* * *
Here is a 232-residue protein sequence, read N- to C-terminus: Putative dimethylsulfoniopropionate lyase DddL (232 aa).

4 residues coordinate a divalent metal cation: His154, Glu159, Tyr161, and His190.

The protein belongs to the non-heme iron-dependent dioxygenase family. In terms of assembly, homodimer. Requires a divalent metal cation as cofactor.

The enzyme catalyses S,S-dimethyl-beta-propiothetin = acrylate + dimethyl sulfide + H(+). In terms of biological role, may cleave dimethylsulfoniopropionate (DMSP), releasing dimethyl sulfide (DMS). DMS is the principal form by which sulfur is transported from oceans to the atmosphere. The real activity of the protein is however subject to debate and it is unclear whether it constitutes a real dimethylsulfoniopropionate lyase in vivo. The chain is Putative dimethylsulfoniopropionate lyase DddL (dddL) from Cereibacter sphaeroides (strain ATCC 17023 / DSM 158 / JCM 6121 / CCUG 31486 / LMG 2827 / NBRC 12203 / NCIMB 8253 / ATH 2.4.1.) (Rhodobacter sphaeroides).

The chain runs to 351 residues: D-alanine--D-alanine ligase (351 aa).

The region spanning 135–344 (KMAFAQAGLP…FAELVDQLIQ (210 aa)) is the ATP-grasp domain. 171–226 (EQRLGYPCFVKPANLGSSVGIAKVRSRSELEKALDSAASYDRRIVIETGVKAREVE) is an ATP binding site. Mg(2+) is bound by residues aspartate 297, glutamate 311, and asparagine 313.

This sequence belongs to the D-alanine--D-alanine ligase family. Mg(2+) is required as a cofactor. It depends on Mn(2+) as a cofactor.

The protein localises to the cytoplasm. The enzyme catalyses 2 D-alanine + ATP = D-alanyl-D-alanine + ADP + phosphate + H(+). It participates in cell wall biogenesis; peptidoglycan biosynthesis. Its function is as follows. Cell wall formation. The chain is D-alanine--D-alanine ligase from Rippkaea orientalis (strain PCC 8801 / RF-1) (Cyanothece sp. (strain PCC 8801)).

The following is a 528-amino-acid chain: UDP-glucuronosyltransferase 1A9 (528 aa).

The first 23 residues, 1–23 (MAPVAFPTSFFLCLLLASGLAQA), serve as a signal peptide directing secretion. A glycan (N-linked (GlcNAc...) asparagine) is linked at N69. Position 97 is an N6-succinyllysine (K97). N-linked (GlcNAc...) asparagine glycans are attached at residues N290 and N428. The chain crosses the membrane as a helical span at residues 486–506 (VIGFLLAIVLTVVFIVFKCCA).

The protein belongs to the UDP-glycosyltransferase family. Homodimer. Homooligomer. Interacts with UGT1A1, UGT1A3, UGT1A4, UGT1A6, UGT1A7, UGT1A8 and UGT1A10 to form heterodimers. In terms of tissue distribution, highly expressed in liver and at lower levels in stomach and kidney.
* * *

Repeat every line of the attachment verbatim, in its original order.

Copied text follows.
Here is a 232-residue protein sequence, read N- to C-terminus: Putative dimethylsulfoniopropionate lyase DddL (232 aa).

4 residues coordinate a divalent metal cation: His154, Glu159, Tyr161, and His190.

The protein belongs to the non-heme iron-dependent dioxygenase family. In terms of assembly, homodimer. Requires a divalent metal cation as cofactor.

The enzyme catalyses S,S-dimethyl-beta-propiothetin = acrylate + dimethyl sulfide + H(+). In terms of biological role, may cleave dimethylsulfoniopropionate (DMSP), releasing dimethyl sulfide (DMS). DMS is the principal form by which sulfur is transported from oceans to the atmosphere. The real activity of the protein is however subject to debate and it is unclear whether it constitutes a real dimethylsulfoniopropionate lyase in vivo. The chain is Putative dimethylsulfoniopropionate lyase DddL (dddL) from Cereibacter sphaeroides (strain ATCC 17023 / DSM 158 / JCM 6121 / CCUG 31486 / LMG 2827 / NBRC 12203 / NCIMB 8253 / ATH 2.4.1.) (Rhodobacter sphaeroides).

The chain runs to 351 residues: D-alanine--D-alanine ligase (351 aa).

The region spanning 135–344 (KMAFAQAGLP…FAELVDQLIQ (210 aa)) is the ATP-grasp domain. 171–226 (EQRLGYPCFVKPANLGSSVGIAKVRSRSELEKALDSAASYDRRIVIETGVKAREVE) is an ATP binding site. Mg(2+) is bound by residues aspartate 297, glutamate 311, and asparagine 313.

This sequence belongs to the D-alanine--D-alanine ligase family. Mg(2+) is required as a cofactor. It depends on Mn(2+) as a cofactor.

The protein localises to the cytoplasm. The enzyme catalyses 2 D-alanine + ATP = D-alanyl-D-alanine + ADP + phosphate + H(+). It participates in cell wall biogenesis; peptidoglycan biosynthesis. Its function is as follows. Cell wall formation. The chain is D-alanine--D-alanine ligase from Rippkaea orientalis (strain PCC 8801 / RF-1) (Cyanothece sp. (strain PCC 8801)).

The following is a 528-amino-acid chain: UDP-glucuronosyltransferase 1A9 (528 aa).

The first 23 residues, 1–23 (MAPVAFPTSFFLCLLLASGLAQA), serve as a signal peptide directing secretion. A glycan (N-linked (GlcNAc...) asparagine) is linked at N69. Position 97 is an N6-succinyllysine (K97). N-linked (GlcNAc...) asparagine glycans are attached at residues N290 and N428. The chain crosses the membrane as a helical span at residues 486–506 (VIGFLLAIVLTVVFIVFKCCA).

The protein belongs to the UDP-glycosyltransferase family. Homodimer. Homooligomer. Interacts with UGT1A1, UGT1A3, UGT1A4, UGT1A6, UGT1A7, UGT1A8 and UGT1A10 to form heterodimers. In terms of tissue distribution, highly expressed in liver and at lower levels in stomach and kidney.